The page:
Start-up costs can be as high as R600 000/ha, although this level of investment translates into higher yields and prices. McKenzie declined to provide any exact figures, but confirmed estimates that Farmer’s Weekly collated from several sources “sound about right”. But he cautioned costs were notoriously difficult to quantify (see box: Viability scenarios).

“You need to sit down and look at all the variables – market, varietals, climate, soil, management, labour and transport – and establish a market before planting your first bush. This industry is driven by markets, not producers.” Eurafruit researches the market potential of different but proven berry varieties, identifies sites where they will perform best and concludes supply contracts with growers, including Blue Mountain Berries. Growers are provided with imported saplings, which they must quarantine for two years to comply with agriculture department regulations, and ongoing technical support.

McKenzie believes Blue Mountain is one of SA’s more sound investments in blueberries, but cautions only time will tell if it pays off. “We’ll see in five or six years.”

Where does the cash come from?
A major concern is that Blue Mountain’s substantial start-up costs are being funded with government grants, which gives the participants little incentive to ensure their business flourishes.Most of it comes from Industrial Development Corporation (IDC) loans. Botha is a former IDC employee, but officials insist the loans don’t represent a conflict of interest. “Any ex-IDC employee can apply for funding, all the normal procedures were followed and it was declared at approvals meetings,” says Rian Coetzee, who heads the IDC’s agriculture division. “Besides, he hadn’t worked at the IDC for 10 years, which can be regarded as an adequate cooling-off period.”

Coetzee says the IDC’s investment model is to exit profitably. The first loan, for R10 million, requires a real return on investment after tax of 10% to 12%, with the IDC holding 33% equity until it’s paid off. The second, also for R10 million, was supplied by the EU-funded Risk Capital Facility, which co-invests with the IDC on projects considered risky. It only requires a 5% to 8% return. Dividends can’t be declared until all loans are repaid.

Land Affairs provided government grants to fund up to 4% of equity for a workers’ trust, a total of R4,2 million, and another R1,6 million from the agriculture department’s Comprehensive Agricultural Support Programme (Casp) to expand the shade netting.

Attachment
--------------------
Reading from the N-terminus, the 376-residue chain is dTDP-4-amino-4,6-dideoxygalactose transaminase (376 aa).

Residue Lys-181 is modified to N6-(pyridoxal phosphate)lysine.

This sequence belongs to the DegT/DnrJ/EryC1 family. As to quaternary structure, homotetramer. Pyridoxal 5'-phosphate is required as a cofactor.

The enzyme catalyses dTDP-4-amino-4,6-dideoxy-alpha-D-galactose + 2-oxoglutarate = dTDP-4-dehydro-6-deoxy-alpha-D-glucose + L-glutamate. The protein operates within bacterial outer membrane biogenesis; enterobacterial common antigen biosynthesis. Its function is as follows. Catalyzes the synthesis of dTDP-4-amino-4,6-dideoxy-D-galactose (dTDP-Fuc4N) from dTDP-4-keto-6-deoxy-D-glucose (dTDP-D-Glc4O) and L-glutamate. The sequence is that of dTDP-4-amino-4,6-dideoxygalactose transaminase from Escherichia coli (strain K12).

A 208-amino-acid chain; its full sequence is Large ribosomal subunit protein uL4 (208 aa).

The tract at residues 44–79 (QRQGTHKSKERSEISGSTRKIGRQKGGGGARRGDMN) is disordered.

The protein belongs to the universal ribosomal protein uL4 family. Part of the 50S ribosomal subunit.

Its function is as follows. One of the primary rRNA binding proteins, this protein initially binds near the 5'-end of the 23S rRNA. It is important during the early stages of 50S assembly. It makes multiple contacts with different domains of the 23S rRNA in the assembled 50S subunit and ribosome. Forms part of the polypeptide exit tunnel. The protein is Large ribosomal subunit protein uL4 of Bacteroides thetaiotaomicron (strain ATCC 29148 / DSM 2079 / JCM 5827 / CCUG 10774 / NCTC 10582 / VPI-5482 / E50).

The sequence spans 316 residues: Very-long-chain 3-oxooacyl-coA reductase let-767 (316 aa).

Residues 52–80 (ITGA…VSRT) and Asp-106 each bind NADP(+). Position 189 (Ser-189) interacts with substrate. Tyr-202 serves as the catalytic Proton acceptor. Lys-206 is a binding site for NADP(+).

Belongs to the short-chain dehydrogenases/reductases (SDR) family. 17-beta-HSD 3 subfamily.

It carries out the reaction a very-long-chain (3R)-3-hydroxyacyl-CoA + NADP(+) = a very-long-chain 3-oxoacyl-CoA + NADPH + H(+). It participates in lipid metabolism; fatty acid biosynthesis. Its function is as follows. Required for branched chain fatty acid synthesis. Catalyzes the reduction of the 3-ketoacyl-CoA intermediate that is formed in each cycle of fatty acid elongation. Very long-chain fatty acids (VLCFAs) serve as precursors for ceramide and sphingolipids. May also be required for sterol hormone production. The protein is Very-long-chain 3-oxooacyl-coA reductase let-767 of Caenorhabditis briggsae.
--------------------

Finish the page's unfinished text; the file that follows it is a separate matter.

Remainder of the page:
The EU fund has warehoused another 29%, to be ceded to the workers trust as the loan is repaid, with Botha supplying matching funds for a 34% stake in the business.Botha believes hostility to his plans stemmed from the fact that he’s a newcomer in the district with little agricultural experience, and a project of this scale has never been tried here before. “People see me as a novice. It’s true I brought no farming skills, but I brought in outside expertise and made a relative success of my vegetable business. In the 10 or 12 years I produced for Pick ‘n Pay and Woolworths, I only had four or five rejections. It was very profitable.”

Financial management will be a key ingredient at Blue Mountain. “My philosophy is to budget realistically, to keep costs low, and to keep control of assets,” says Botha. “I wouldn’t be doing this if I didn’t think it was feasible.” Expansion to 70ha will be phased in over three to four years, depending on how well the business performs. He expects to break even by 2013.

Botha says he’s sunk every penny he made from his vegetable business into the berry project. “If it goes belly-up I lose everything. That’s enough motivation to make it work.”Labour will be a challenge, but one that can be overcome, he says. “There are 60 000 adults in George, 20% of them unemployed. I will employ 130 to 140 people full-time, and about 1 000 during peak harvests.”

If George can’t supply enough workers, Botha will look at alternative strategies such as putting up workers’ hostels and transporting pickers from Ladysmith or Grabouw. “If you treat people right and pay them well, you will get labour,” he says.
To avoid the rent-a-crowd phenomenon that has caused debilitating conflicts on many land reform farms, membership of the workers trust is capped at 70 and subject to at least one year’s service. Each trust member receives a R60 000 grant. Of this, 60% must be used to buy equity and the remainder put towards buying a plot of land to live on, for those without secure tenure.

A labour consultancy has created a grading and career pathing strategy. Workers undergo regular training and performance appraisals, with bonus points awarded for low absenteeism. Botha expects the best workers to take over at least half the executive management positions in time.

Government confidence
Botha believes his BEE model is more viable than Groothoek’s because he has a vested interest in ensuring its success, and is able to offer hands-on mentoring for free.

The agriculture department is not unduly concerned either. Jerry Aries, who heads the Western Cape farmer support directorate, concedes his office has sunk money into several land reform farms that have gone belly-up, including in this district. “That doesn’t mean we shouldn’t fund any. You can’t ask someone why he’s marrying his wife when people get divorced.”

Aries says comparisons with Groothoek are unfounded. “The berry project is structured like a business, the commercial farmer is a major shareholder, the board of directors is operational, the market is established and there are specialists in every position,” he says. “Compared to some projects I’ve seen, this one is low risk. We’re not worried about it at this stage.”

Time will tell whether Blue Mountain becomes a thriving BEE enterprise or just another failed land reform farm that leaves a trail of destruction in its wake. “I took a chance 10 years ago and it paid off,” says Botha. “Let’s talk again in 10 years.”
Contact Chrisleo Botha on (044) 876 0131. |fw